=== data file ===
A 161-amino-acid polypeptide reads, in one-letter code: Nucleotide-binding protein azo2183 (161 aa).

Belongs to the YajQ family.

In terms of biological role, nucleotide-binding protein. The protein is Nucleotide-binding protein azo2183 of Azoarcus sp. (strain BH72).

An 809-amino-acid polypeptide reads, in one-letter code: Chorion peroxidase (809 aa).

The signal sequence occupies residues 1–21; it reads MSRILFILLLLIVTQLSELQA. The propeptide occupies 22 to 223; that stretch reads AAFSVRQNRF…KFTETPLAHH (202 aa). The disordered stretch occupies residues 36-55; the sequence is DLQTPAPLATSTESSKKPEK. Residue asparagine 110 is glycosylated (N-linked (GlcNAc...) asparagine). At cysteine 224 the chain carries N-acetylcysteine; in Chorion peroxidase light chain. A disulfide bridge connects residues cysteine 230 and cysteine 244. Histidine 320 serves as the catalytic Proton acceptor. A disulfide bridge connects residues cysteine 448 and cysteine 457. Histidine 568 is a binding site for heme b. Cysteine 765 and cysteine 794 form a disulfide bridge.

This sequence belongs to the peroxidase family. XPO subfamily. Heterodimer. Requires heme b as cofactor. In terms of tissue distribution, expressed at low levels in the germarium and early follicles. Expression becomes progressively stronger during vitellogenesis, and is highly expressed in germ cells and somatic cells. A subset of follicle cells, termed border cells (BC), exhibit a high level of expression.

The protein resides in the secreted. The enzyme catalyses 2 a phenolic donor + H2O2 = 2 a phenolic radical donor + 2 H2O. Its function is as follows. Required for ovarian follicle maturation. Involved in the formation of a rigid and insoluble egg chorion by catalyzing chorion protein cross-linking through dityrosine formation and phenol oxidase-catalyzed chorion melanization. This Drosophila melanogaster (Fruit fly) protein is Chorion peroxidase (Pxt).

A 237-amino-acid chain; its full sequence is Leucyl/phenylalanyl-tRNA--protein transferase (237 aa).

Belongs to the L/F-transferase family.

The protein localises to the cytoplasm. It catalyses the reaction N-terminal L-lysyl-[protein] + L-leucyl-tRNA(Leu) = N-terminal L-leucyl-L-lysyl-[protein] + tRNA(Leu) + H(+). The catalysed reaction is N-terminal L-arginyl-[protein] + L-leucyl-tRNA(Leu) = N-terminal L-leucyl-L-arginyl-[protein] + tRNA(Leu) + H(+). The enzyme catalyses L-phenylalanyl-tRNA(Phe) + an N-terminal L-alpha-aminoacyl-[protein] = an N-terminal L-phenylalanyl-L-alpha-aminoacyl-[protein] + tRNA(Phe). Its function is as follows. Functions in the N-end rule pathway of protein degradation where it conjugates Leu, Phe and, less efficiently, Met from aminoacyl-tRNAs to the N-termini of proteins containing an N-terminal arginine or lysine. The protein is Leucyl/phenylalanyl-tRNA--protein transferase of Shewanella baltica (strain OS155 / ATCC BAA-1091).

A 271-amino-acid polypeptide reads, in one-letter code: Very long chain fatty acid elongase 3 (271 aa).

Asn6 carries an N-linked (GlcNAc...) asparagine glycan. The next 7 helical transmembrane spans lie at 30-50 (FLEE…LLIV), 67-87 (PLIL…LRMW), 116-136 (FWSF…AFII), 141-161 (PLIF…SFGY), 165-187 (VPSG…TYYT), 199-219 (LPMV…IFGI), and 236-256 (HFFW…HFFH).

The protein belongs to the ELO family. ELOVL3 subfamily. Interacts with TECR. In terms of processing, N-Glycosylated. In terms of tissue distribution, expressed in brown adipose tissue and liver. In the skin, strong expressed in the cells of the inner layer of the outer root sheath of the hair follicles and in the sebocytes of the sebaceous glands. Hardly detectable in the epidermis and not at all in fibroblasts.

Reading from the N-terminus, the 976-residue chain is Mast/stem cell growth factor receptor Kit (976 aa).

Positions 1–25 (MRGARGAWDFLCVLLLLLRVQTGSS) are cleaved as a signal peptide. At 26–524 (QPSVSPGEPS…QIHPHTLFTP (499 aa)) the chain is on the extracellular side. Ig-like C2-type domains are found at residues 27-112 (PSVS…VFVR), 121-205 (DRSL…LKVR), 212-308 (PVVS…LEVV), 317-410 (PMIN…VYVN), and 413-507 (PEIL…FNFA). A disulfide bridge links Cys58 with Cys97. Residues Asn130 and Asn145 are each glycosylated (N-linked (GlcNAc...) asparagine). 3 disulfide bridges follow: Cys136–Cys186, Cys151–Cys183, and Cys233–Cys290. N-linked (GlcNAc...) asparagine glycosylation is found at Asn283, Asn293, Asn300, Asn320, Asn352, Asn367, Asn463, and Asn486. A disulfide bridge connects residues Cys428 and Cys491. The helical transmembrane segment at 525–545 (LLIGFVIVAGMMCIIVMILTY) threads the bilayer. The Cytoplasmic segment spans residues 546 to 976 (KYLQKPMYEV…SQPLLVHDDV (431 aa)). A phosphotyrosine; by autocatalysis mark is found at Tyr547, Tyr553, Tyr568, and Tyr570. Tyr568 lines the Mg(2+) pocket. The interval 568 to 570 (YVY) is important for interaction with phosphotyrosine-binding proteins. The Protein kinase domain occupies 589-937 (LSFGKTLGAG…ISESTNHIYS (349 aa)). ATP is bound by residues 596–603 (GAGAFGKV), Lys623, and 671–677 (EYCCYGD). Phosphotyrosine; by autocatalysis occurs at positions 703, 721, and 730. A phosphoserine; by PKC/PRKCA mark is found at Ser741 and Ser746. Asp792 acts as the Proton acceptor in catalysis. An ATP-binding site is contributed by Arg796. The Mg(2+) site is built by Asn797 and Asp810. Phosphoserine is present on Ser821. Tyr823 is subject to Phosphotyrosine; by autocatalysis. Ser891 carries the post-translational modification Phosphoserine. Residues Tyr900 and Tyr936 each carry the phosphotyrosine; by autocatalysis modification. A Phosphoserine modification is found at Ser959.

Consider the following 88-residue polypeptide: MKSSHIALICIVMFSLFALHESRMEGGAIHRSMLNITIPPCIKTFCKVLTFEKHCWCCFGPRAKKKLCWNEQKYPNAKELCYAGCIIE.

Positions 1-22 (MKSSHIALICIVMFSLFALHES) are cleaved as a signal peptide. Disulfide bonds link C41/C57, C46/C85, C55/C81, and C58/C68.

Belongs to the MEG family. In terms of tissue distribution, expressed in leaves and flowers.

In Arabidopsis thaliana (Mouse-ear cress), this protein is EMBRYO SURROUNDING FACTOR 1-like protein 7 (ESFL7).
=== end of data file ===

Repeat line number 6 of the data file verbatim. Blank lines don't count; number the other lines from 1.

This sequence belongs to the peroxidase family. XPO subfamily. Heterodimer. Requires heme b as cofactor. In terms of tissue distribution, expressed at low levels in the germarium and early follicles. Expression becomes progressively stronger during vitellogenesis, and is highly expressed in germ cells and somatic cells. A subset of follicle cells, termed border cells (BC), exhibit a high level of expression.